Current Economic Relations

Trade: Due to Greenland’s tiny population (around 56,000), trade between China and Greenland is miniscule from the Chinese perspective, but significant for Greenland. In 2019, Greenland exported goods worth 270 million USD to China, about 98% of which was frozen fish, making China Greenland’s second-largest export destination after Denmark. By comparison, Chinese exports to Greenland reached 663,000 USD in 2019, making it one of China’s smallest export markets. The main Chinese exports to Greenland were stuffed animals, office machine parts, and light fixtures.

Investment: Chinese foreign direct investment (FDI) in Greenland has been very limited. One of the notable deals, Chengdu-based rare-earth miner Shenghe Resource’s investment in the planned Kuannersuit (Kvanefjeld) rare-earth mine in south Greenland, was in fact FDI in Australia, not Greenland. In 2016, Shenghe acquired 12.5% of the shares of Greenland Minerals and Energy Limited (GME), the Australian licence-holder for the project. The engagement of China Nonferrous Metal Industry’s Foreign Engineering and Construction (NFC) in the Citronen Fjord project—an advanced zinc and lead exploration project in northern Greenland owned by the Australian Ironbark Proprietary Limited exploration group—does not seem to have moved past the signing of a non-binding memorandum of understanding (MoU) between Ironbark and NFC in 2014. According to the MoU, NFC would provide a turnkey fixed-price engineering, procurement, and construction solution for developing the project. However, while NFC was involved in the 2017 feasibility study, it seems to have lost interest in the project and Ironbark has since moved on to other investors. In terms of Chinese FDI, this seemingly only leaves General Nice’s acquisition of the Isua iron ore project in 2015—a proposed large-scale iron ore mine 150 kilometres northeast of Nuuk (for more details, see below).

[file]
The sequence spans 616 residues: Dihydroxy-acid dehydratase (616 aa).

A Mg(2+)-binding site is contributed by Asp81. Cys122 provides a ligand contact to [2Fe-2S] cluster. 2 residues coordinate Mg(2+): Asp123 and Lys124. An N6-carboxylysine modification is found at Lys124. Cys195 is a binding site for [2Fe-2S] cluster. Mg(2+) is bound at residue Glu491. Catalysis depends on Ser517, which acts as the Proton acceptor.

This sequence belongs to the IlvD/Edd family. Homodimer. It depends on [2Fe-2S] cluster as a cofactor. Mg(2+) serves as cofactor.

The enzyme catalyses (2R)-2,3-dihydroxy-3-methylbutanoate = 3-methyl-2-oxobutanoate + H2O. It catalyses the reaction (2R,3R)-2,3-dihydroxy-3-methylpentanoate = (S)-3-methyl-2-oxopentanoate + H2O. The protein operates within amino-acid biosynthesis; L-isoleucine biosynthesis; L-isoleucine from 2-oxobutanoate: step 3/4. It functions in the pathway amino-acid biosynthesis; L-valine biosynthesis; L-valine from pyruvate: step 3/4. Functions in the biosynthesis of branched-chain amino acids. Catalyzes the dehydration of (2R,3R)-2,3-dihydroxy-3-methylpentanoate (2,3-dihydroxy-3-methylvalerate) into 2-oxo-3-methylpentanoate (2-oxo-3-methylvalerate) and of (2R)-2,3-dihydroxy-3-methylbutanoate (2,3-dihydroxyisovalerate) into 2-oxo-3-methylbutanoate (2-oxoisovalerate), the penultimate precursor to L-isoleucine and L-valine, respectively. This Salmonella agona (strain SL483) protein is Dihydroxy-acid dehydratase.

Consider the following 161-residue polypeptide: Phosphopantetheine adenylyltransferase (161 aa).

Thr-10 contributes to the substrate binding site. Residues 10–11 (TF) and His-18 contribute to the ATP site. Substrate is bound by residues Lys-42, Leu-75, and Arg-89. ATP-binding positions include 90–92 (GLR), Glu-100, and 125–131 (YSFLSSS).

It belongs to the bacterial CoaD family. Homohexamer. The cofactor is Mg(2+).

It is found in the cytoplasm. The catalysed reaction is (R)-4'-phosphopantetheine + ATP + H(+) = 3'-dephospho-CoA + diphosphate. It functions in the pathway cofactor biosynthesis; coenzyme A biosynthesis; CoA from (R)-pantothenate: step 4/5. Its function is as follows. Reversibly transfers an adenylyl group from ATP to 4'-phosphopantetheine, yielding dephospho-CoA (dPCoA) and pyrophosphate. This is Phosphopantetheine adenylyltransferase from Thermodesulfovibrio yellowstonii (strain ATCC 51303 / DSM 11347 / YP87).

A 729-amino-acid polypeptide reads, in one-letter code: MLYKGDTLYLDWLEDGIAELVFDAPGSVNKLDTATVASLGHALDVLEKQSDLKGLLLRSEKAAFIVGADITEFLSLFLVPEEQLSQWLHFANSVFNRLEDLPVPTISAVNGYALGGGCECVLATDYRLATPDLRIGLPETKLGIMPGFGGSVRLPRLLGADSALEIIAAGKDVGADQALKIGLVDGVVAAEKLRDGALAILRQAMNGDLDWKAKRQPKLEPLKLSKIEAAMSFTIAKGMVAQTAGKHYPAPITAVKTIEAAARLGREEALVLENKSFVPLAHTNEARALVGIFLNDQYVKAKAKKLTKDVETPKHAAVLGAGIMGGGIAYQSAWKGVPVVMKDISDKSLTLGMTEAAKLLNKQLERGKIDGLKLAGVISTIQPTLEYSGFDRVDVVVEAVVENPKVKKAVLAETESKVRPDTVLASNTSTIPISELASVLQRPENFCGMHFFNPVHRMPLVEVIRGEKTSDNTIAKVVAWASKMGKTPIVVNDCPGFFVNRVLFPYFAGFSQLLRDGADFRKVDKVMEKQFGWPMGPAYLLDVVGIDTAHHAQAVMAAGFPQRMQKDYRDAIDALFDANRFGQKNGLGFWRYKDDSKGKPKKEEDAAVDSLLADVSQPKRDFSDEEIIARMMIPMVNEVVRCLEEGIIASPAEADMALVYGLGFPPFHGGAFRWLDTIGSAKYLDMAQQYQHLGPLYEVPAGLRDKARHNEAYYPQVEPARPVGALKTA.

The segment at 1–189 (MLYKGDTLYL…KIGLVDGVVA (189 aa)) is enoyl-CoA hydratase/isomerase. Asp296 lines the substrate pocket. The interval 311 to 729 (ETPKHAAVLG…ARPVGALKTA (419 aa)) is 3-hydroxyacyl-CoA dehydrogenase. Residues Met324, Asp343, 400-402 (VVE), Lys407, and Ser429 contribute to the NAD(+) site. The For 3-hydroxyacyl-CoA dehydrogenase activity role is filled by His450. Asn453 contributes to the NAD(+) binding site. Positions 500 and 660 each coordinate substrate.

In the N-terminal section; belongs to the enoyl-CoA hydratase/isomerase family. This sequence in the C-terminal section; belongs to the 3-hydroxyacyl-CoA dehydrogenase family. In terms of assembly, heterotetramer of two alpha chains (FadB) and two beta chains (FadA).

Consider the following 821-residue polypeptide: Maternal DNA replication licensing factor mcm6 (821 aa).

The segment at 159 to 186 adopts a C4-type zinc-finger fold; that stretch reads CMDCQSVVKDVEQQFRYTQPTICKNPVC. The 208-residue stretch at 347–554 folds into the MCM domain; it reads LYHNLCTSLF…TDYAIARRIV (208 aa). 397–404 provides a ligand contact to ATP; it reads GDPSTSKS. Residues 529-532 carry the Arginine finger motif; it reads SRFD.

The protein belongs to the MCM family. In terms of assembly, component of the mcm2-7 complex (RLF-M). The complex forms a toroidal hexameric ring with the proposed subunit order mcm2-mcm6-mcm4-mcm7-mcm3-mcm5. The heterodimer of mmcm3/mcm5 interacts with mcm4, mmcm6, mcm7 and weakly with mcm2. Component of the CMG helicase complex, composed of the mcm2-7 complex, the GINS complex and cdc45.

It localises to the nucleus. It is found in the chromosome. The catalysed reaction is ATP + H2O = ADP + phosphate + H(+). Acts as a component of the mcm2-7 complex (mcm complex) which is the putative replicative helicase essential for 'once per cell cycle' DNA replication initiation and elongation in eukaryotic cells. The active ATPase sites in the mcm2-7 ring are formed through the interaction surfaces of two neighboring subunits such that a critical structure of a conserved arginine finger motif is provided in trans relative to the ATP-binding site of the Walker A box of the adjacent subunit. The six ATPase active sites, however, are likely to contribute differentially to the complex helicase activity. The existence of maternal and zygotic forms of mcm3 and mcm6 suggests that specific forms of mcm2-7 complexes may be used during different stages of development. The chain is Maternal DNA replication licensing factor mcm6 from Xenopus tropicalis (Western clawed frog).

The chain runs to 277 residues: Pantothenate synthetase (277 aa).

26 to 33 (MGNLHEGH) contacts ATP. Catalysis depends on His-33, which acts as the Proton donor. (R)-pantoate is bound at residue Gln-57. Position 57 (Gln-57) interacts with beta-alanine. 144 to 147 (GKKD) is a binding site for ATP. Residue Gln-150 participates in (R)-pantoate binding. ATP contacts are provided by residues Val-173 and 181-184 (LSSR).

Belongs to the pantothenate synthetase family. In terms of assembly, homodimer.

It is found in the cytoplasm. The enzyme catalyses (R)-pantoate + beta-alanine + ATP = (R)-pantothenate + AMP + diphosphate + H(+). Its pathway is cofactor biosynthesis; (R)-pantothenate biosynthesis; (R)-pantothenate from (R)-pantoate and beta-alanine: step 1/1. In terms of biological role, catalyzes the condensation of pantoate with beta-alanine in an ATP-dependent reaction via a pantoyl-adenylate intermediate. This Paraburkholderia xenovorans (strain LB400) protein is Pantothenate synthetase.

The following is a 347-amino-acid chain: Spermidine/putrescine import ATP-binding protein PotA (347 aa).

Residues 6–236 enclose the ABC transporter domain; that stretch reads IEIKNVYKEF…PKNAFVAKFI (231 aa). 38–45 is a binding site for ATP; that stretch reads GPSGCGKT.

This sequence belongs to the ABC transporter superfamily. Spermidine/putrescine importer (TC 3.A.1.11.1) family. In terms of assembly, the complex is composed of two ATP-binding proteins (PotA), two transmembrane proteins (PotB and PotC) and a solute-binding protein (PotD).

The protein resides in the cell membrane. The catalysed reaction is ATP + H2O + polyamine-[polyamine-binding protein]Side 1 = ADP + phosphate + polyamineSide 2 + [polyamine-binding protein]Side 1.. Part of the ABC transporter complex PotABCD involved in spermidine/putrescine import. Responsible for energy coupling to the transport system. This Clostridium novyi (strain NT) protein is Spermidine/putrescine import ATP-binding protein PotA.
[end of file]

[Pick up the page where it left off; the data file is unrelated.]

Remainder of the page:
Key Controversies

Despite the fact very few investments have materialised, Chinese economic engagement in Greenland has been mired in controversy. One controversy concerned the Isua iron ore project. In 2012, media reports revealed that due to the shortage of qualified labour in Greenland, then licence-holder London Mining Greenland A/S (a subsidiary of London Mining Greenland) planned to import as many as 3,000 foreign workers for the construction, most of whom would be Chinese. For the project to be economically viable, the workers would need to be paid below the minimum wage. Apart from concerns about the social impact of such a large influx of foreign workers to Nuuk, which is home to only about 17,500 inhabitants, it triggered intense debates in Greenland and Denmark about immigration regulations and labour rights. As a result of these debates, the Large-Scale Projects Act was passed in Greenland in 2012, which aimed to facilitate immigration and made it legal to pay workers on ‘large-scale projects’ (defined as projects with capital costs exceeding 5 billion DKK, or 760 million USD) below the minimum wage. In 2015, the Hong Kong–based General Nice bought the remains of London Mining Greenland after the latter went bankrupt in the wake of the iron ore price collapse of 2014. General Nice thus acquired the Isua project. However, in November 2021, London Mining Greenland A/S (now a subsidiary of General Nice) was stripped of the licence by the GoG because of a lack of activity at the mining site and missed payments.

Another controversy, which also involved General Nice, concerned the abandoned Danish Grønnedal naval base in southwestern Greenland. The property had been put up for sale but when General Nice expressed an interest in purchasing it, the Danish Government swiftly decided to take it off the market and reinvest in it, allegedly to avoid upsetting the relationship with its close ally the United States.

In 2018, the state-owned China Communications Construction Company (CCCC) was shortlisted to assist with the extension of airport runways in Greenland. In what was widely perceived as an effort to keep China out, the Danish Government stepped in and financed half of the estimated cost, which triggered a political crisis in Greenland when the populist pro-independence Partii Naleraq quit the governing coalition in protest against receiving Danish assistance. CCCC later withdrew from the bidding process, citing problems with securing visas for its employees, which it claimed made it impossible to compete with the other bidders on equal terms.